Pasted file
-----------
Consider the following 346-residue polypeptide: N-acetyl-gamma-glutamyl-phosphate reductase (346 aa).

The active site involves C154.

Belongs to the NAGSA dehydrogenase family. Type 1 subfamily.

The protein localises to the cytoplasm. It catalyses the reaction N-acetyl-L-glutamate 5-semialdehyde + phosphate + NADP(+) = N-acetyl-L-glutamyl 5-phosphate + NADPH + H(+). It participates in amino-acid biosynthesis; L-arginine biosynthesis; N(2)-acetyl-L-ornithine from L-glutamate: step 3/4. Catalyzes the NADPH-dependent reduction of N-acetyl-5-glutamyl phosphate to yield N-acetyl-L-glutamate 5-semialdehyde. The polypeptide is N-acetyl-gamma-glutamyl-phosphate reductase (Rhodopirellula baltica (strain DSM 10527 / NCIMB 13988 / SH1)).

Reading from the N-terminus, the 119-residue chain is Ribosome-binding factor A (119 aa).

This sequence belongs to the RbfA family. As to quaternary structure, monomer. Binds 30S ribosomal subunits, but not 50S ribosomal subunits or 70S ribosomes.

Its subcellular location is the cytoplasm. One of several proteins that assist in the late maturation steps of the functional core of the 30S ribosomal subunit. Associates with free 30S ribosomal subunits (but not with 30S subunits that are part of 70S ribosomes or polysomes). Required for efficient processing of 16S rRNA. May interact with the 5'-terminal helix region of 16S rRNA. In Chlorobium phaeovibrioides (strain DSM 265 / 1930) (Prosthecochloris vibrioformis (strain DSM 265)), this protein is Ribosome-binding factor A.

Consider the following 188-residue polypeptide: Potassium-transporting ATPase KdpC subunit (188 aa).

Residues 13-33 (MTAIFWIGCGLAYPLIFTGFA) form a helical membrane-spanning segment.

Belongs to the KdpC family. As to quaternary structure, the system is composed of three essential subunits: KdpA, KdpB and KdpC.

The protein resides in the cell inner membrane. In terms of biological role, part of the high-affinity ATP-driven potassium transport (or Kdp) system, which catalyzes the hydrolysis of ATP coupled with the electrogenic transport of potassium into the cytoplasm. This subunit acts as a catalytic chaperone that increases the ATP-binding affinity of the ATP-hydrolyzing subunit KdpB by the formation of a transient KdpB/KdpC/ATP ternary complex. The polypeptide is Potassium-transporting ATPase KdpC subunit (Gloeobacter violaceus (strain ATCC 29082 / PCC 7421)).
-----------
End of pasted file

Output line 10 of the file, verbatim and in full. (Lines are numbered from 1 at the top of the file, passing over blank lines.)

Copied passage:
Belongs to the KdpC family. As to quaternary structure, the system is composed of three essential subunits: KdpA, KdpB and KdpC.